content-visibility

The content-visibility CSS property controls whether or not an element renders its contents at all, along with forcing a strong set of containments, allowing user agents to potentially omit large swathes of layout and rendering work until it becomes needed. Basically it enables the user agent to skip an element's rendering work (including layout and painting) until it is needed — which makes the initial page load much faster.

Syntax

/* Keyword values */
content-visibility: visible;
content-visibility: hidden;
content-visibility: auto;

/* Global values */
content-visibility: inherit;
content-visibility: initial;
content-visibility: revert;
content-visibility: revert-layer;
content-visibility: unset;

Values

visible

No effect. The element's contents are laid out and rendered as normal.

hidden

The element skips its contents. The skipped contents must not be accessible to user-agent features, such as find-in-page, tab-order navigation, etc., nor be selectable or focusable. This is similar to giving the contents display: none.

auto

The element turns on layout containment, style containment, and paint containment. If the element is not relevant to the user, it also skips its contents. Unlike hidden, the skipped contents must still be available as normal to user-agent features such as find-in-page, tab order navigation, etc., and must be focusable and selectable as normal.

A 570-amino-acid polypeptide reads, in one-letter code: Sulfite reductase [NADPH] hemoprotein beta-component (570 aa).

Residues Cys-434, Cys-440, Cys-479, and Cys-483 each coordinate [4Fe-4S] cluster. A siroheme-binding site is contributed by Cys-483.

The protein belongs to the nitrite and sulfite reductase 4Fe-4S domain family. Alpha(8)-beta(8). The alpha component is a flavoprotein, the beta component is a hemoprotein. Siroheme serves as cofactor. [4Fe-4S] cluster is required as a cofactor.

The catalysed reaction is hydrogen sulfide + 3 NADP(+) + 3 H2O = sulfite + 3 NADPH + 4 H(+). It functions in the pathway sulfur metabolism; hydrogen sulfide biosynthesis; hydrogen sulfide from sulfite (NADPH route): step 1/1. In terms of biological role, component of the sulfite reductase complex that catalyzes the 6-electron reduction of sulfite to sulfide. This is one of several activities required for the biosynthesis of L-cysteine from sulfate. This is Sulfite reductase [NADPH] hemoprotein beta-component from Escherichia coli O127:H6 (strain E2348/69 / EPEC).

Formal definition

Initial valuevisible
Applies toelementsForWhichLayoutContainmentCanApply
Inheritedno
Computed valueas specified
Animation typediscrete

Accessibility concerns

Prior to Chromium 90, offscreen headers and landmark roles within content-visibility: auto were not exposed to a11y tools. As of Chromium 90, this has been corrected, and off-screen content within a content-visibility: auto element remains in the document object model and the accessibility tree. This allows improving page performance with content-visibility: auto without negatively impacting accessibility.

However, one caveat to keep in mind is that, since styles for off-screen content are not rendered, elements intentionally hidden with display: none or visibility: hidden will still appear in the accessibility tree. If you don't want an element to appear in the accessibility tree, use aria-hidden="true".

Examples

Using auto to reduce rendering cost of long pages

The following example shows the use of auto to skip painting and rendering of off-screen sections. This helps with both load and interactions on the page, since the content outside of the viewport is not rendered.

<style>
section {
  content-visibility: auto;
  contain-intrinsic-size: 0 500px;
}

<section><section><section><section>…
…

Using hidden to manually manage visibility

The following example shows that it is possible to manage visibility in script. The added benefit of using content-visibility: hidden instead of, for example, display: none is that rendered content when hidden with content-visibility will preserve rendering state. This means that if the content is shown again, it will render quicker than the alternative.

<style>
.hidden {
  content-visibility: hidden;
  /* when hidden, we want the element to size as if it had one child of 0x500px size */
  contain-intrinsic-size: 0 500px;
}
.visible {
  content-visibility: visible;
  /* this is here to avoid layout shift when switching between .hidden and .visible */
  contain: style layout paint;
}

<div class=hidden><div class=visible><div class=hidden><div class=hidden>

Specifications

Specification
CSS Containment Module Level 2
# content-visibility

Browser compatibility

BCD tables only load in the browser

See also